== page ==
Discover easy ways to increase the amount of high-quality protein in anyone’s diet.
Proteins chemically comprise more than twenty amino acids that are linked together by what are called peptide bonds. Although some proteins are enzymes and are used many ways by the body, the body uses the great majority of proteins and the amino acids they are made of to build muscles, other enzymes and hormones. That’s why the amino acids in proteins are often referred to as “building blocks” rather than “fuel.” Eight of the amino acids that make up proteins are classified as essential, meaning the body is not capable of manufacturing them by using other ones.
Protein can be found in a variety of dietary sources, the most abundant of which are various meats, poultry and fish – basically “flesh foods.” This should be no surprise, because we know the amino acids in protein serve as the building blocks of muscle tissue. While all meat contains protein, not every choice is healthy for your diet. So the next time you are standing at the butcher counter, how will you know which source of protein to choose?
As a general rule, the wilder an animal is, the healthier the meat will be, usually because it has been raised on natural grasses and is not loaded with hormones, and it is usually leaner as well. That means choices such as elk, bison, venison and pheasant usually are healthier than is farm-raised beef or chicken. This is largely a result of the fact that wild animals eat a diet that results in a healthy ratio of omega-6 to omega-3. Nutrients never exist alone. When trying to increase one nutritional component in your diet, such as protein, you must also examine the other nutrients you will be ingesting, such as fats.
Our bodies are designed to live on a lipid or fat ratio near 1:1 of omega-6 to omega-3. After large commercial agriculture was developed, that ratio rose to around 4:1. Today, due to our practice of fattening our meats with grain, that ratio can be as high as 50:1. This process is unnatural and changes the nutritional content of the animal’s meat. Wild animals are not subjected to the same unnatural diet. While animals that are raised on a natural diet of grasses have a ratio of about 4:1, animals that have been raised on corn and grain have a ratio close to 20:1. Consequently, the meat from wild animals is a healthier source of protein. No matter what kind of meat you choose, always look for lean cuts and remove any excess fat before cooking.
Fish and shellfish are also good sources of protein and tend to be much lower in fat than are land-based meats. However, they can have the same omega-3 fatty acid imbalance as beef, because the nutritional content of fish is also strongly affected by their diets. Wild tuna, salmon and mackerel will always be healthier sources of protein than their farm-raised counterparts will be. It’s very important to read labels carefully in order to find out where the fish came from. Similar to meat-based sources of protein, many dairy products are also good choices. Low-fat varieties of milk, yogurt, cheese and kefir, for example, all contain ample amounts of protein.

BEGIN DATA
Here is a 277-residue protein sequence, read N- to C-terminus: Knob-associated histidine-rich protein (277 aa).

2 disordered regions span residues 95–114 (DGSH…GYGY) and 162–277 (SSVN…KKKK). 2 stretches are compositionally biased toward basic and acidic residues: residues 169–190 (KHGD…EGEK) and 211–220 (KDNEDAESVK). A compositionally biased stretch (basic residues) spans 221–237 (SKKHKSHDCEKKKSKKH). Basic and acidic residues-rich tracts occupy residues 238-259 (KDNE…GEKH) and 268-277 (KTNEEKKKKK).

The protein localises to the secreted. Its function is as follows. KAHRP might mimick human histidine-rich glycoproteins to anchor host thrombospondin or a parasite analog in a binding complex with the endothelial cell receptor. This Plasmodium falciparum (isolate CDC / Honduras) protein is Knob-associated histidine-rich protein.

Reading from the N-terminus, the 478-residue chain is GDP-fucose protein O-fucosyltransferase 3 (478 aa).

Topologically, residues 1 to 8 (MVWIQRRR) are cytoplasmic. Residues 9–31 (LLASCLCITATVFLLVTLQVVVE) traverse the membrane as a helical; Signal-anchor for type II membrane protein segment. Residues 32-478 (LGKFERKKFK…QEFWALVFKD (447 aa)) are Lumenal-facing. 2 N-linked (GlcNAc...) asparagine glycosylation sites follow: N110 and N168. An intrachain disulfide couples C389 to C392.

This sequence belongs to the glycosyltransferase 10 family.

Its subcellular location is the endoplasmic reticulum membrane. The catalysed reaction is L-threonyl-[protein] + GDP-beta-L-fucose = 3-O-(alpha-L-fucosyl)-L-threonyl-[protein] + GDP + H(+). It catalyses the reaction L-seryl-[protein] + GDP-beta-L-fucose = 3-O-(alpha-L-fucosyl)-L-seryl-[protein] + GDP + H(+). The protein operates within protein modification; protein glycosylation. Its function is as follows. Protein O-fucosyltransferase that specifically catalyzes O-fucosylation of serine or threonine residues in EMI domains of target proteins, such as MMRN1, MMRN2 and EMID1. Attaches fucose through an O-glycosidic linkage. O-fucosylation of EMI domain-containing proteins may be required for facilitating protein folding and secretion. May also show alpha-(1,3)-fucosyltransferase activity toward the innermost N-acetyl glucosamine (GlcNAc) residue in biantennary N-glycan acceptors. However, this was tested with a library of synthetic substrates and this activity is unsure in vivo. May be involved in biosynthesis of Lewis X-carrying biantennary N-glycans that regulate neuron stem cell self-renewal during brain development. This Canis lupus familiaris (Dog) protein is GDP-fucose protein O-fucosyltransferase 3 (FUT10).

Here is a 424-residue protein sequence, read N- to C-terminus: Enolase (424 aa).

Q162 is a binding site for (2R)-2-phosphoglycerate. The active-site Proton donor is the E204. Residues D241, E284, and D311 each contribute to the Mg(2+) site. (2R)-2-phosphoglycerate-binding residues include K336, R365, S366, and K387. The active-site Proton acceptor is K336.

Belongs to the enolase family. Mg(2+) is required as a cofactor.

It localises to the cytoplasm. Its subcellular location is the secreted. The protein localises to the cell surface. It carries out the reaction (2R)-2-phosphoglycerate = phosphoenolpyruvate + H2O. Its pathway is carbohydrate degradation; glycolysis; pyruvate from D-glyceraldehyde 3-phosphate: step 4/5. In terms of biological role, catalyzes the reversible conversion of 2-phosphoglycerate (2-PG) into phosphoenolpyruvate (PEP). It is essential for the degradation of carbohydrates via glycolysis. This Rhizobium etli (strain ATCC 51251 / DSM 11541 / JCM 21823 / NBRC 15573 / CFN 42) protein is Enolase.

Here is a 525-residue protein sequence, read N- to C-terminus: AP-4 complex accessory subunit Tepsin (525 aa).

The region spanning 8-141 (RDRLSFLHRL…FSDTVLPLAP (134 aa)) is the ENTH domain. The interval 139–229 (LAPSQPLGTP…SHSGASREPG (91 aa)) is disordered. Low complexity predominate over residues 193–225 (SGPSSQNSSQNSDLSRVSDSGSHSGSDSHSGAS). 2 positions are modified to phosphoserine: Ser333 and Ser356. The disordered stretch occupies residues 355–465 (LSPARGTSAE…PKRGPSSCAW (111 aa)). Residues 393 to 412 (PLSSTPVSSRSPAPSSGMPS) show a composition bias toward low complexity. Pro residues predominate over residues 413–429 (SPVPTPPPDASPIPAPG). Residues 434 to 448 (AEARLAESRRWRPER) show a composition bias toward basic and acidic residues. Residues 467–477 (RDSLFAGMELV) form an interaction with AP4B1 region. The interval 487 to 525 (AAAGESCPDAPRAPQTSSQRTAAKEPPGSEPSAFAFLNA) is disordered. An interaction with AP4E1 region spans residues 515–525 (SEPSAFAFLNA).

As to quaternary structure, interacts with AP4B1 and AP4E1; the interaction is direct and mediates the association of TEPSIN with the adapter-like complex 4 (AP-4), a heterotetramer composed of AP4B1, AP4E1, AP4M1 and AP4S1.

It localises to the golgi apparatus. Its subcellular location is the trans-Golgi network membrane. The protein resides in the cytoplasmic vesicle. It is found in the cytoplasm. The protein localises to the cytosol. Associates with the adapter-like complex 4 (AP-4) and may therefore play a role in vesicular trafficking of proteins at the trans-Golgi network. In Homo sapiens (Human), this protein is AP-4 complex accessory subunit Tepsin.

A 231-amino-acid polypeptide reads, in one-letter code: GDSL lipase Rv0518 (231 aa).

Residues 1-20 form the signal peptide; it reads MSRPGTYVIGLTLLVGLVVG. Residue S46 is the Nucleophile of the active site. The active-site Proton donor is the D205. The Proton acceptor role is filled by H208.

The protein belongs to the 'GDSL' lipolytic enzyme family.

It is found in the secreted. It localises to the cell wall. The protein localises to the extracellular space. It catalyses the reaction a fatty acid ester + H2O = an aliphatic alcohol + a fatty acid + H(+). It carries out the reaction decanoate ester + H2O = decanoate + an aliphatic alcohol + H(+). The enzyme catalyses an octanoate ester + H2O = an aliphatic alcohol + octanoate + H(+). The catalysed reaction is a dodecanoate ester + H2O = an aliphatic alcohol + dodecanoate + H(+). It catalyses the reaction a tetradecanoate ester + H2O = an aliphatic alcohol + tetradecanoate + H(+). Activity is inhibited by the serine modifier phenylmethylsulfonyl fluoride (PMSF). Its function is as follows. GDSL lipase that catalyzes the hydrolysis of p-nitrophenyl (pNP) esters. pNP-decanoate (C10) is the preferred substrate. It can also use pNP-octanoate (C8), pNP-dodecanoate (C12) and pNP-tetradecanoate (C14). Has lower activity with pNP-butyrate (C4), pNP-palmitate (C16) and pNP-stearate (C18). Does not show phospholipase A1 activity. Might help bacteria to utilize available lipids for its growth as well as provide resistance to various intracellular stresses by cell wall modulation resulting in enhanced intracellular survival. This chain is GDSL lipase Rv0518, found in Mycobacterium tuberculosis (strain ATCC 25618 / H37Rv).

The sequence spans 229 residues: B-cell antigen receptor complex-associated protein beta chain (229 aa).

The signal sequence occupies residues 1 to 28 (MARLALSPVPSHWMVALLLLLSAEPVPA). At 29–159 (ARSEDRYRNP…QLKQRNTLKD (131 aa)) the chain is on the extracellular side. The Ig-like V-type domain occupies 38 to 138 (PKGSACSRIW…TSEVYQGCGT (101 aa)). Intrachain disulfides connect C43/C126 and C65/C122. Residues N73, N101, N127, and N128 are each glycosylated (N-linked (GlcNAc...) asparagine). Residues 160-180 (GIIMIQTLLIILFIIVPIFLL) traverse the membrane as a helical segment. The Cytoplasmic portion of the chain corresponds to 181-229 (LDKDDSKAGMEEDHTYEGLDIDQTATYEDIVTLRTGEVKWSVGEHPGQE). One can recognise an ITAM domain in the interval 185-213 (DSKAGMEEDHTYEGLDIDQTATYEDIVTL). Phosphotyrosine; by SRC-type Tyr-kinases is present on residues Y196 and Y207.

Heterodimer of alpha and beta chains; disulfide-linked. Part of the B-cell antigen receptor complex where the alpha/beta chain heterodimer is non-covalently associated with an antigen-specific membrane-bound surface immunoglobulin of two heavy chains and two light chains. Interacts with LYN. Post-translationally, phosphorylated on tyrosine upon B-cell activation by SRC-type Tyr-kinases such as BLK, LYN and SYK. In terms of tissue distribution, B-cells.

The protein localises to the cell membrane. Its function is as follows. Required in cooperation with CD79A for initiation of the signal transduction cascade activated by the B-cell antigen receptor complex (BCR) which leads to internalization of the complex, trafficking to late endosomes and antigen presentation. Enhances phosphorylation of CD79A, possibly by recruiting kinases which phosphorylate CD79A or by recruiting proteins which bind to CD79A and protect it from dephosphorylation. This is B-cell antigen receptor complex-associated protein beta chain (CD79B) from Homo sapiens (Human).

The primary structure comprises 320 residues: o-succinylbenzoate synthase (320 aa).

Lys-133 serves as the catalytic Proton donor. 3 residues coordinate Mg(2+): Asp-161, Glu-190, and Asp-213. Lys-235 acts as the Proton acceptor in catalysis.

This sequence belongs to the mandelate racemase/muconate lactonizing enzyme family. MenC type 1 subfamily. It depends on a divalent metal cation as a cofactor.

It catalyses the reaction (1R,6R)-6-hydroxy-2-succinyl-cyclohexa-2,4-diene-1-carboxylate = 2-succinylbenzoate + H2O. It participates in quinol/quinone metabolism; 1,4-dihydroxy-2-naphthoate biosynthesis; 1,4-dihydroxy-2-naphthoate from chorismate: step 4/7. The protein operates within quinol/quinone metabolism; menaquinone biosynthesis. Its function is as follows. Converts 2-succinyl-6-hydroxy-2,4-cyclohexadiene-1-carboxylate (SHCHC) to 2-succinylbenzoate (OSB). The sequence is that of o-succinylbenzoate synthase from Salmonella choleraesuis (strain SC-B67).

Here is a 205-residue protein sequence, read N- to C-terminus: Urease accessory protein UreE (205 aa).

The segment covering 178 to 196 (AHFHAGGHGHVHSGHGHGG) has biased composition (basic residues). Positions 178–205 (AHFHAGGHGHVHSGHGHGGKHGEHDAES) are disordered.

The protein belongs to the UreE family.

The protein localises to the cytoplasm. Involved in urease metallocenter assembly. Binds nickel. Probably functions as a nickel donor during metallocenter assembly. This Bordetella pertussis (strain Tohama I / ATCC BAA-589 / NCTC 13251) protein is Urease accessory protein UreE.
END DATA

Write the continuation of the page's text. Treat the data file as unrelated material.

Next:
There are also plenty of plant-based options to provide the amino acids acids we need, so we won’t tire of eating the same foods over and over again. However, plant proteins are generally incomplete; therefore, if plants are your primary or only source of protein, you must learn to combine them effectively in order to get all the amino acids your body needs. Plant-based protein sources need to complement each other with their amino acid content. For example, while beans are low in the amino acid lysine, rice is rich in it. Therefore, beans and rice complement each other. Other combinations include peanut butter on whole grain bread, tofu with rice, hummus with whole grain pitta bread, chickpeas with rice and whole grain macaroni with low-fat cheese. There are many resources online and at your local library that can help you discover new and delicious combinations in order to provide your body with every essential amino acid it needs on a regular basis.
Proteins can be found in an extremely wide variety of food sources. But if you think your diet just isn’t providing enough protein, there is also a wide selection of protein shakes, protein powders and high-protein energy bars available. If you go with one or more of these choices, be sure to read the packaging closely. Protein bars can be full of less-desirable fat and carbohydrates because they are often designed to help fuel an intense athletic workout. If you are not about to hit the gym, you would probably do best to avoid the bar option. No matter which of these supplements you try, look for the choice that includes multiple sources of protein. Remember that protein comprises many different amino acids, and some forms of protein are more readily absorbed into the body than are others. Providing your body with a variety of forms of protein will help ensure that it gets everything it needs.
No matter what source you choose to obtain your protein, remember that, unlike it does with fats, the body does not store protein. That means you must consume new protein every day to help curb your appetite and provide your muscles with the critical amino acids they need not only to grow and develop but to maintain their integrity as well. Finding healthy, lean sources of protein every day will help ensure that your body is able to perform at optimum levels, leaving you feeling and looking healthy.
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Original Article from the ‘art of growing young’ by
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